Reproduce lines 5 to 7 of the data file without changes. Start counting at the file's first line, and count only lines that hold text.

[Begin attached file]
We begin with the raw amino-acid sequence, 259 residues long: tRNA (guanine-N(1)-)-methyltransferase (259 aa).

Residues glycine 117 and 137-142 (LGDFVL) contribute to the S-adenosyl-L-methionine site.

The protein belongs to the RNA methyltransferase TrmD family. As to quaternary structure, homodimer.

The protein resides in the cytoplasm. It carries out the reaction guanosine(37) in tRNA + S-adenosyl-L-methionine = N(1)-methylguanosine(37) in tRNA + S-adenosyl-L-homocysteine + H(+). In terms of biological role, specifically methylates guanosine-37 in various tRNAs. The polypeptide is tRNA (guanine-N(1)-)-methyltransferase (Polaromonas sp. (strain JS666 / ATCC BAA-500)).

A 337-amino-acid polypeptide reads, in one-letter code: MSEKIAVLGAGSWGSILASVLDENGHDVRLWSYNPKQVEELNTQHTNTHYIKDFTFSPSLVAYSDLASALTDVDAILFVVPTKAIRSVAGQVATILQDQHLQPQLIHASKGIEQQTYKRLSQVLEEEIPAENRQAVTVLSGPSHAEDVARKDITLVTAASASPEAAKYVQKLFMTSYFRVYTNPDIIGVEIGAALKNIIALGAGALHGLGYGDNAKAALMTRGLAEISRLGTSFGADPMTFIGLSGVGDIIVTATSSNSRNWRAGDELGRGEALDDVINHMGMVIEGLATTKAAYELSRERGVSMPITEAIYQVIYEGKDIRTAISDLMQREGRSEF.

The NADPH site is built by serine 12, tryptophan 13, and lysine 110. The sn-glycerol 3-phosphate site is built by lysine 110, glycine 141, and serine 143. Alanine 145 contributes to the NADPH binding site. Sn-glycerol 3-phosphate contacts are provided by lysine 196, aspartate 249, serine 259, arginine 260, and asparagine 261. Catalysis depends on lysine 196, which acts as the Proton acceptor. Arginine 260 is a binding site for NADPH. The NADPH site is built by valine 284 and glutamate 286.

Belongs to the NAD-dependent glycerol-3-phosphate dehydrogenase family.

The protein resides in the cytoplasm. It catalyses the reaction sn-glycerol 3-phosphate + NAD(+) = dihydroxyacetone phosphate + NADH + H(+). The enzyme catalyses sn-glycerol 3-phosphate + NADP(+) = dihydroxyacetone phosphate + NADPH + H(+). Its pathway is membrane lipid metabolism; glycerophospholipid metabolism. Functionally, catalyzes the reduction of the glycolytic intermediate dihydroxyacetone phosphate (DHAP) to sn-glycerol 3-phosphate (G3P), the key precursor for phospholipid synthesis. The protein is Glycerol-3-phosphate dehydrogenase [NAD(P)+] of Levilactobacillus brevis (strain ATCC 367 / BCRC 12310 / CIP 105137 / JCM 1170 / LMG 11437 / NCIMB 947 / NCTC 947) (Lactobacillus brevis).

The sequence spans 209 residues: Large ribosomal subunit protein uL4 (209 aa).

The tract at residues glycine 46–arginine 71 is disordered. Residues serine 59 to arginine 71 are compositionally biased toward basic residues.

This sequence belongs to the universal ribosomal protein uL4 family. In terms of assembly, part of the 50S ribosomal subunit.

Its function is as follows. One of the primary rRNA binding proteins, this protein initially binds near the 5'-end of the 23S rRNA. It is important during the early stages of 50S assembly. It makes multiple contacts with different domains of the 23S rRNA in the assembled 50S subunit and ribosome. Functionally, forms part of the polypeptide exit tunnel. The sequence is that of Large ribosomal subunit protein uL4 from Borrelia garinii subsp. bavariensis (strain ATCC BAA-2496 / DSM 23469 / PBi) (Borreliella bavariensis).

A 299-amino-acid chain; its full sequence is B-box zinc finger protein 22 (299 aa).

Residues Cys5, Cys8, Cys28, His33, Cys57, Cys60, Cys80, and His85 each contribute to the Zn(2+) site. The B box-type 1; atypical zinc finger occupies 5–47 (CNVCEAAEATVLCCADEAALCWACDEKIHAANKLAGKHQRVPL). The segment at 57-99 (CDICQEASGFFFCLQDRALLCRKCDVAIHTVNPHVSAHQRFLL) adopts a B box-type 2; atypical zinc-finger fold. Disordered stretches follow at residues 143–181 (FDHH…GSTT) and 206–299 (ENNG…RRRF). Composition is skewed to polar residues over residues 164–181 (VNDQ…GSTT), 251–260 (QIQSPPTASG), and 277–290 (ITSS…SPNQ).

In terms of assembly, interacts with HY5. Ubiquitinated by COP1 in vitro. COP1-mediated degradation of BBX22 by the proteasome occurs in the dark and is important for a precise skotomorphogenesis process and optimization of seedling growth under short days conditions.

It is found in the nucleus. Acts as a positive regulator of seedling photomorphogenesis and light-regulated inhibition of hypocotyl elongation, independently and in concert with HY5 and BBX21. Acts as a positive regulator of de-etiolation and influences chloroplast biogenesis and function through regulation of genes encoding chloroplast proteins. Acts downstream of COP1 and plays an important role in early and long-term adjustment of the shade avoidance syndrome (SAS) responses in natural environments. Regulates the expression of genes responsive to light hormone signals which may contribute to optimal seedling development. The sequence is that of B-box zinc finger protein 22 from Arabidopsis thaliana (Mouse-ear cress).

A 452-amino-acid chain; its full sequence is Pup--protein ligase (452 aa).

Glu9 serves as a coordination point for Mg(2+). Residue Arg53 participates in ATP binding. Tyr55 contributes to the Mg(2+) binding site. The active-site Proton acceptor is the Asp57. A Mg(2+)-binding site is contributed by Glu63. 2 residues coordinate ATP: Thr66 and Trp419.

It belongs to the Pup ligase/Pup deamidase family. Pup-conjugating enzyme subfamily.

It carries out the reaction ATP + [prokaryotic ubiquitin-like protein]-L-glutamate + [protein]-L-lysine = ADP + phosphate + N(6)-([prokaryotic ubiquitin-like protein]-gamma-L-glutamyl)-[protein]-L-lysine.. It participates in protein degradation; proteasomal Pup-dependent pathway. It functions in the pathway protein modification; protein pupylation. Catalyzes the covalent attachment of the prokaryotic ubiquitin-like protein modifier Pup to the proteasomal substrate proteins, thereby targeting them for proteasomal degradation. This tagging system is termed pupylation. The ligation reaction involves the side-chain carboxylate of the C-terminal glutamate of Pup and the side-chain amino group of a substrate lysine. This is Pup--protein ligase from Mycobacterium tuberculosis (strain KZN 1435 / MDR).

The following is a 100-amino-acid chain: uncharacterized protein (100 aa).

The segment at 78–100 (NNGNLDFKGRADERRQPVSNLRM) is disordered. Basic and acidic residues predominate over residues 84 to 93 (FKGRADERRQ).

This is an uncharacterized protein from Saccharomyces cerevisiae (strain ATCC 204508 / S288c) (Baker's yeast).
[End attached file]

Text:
A 337-amino-acid polypeptide reads, in one-letter code: MSEKIAVLGAGSWGSILASVLDENGHDVRLWSYNPKQVEELNTQHTNTHYIKDFTFSPSLVAYSDLASALTDVDAILFVVPTKAIRSVAGQVATILQDQHLQPQLIHASKGIEQQTYKRLSQVLEEEIPAENRQAVTVLSGPSHAEDVARKDITLVTAASASPEAAKYVQKLFMTSYFRVYTNPDIIGVEIGAALKNIIALGAGALHGLGYGDNAKAALMTRGLAEISRLGTSFGADPMTFIGLSGVGDIIVTATSSNSRNWRAGDELGRGEALDDVINHMGMVIEGLATTKAAYELSRERGVSMPITEAIYQVIYEGKDIRTAISDLMQREGRSEF.

The NADPH site is built by serine 12, tryptophan 13, and lysine 110. The sn-glycerol 3-phosphate site is built by lysine 110, glycine 141, and serine 143. Alanine 145 contributes to the NADPH binding site. Sn-glycerol 3-phosphate contacts are provided by lysine 196, aspartate 249, serine 259, arginine 260, and asparagine 261. Catalysis depends on lysine 196, which acts as the Proton acceptor. Arginine 260 is a binding site for NADPH. The NADPH site is built by valine 284 and glutamate 286.

Belongs to the NAD-dependent glycerol-3-phosphate dehydrogenase family.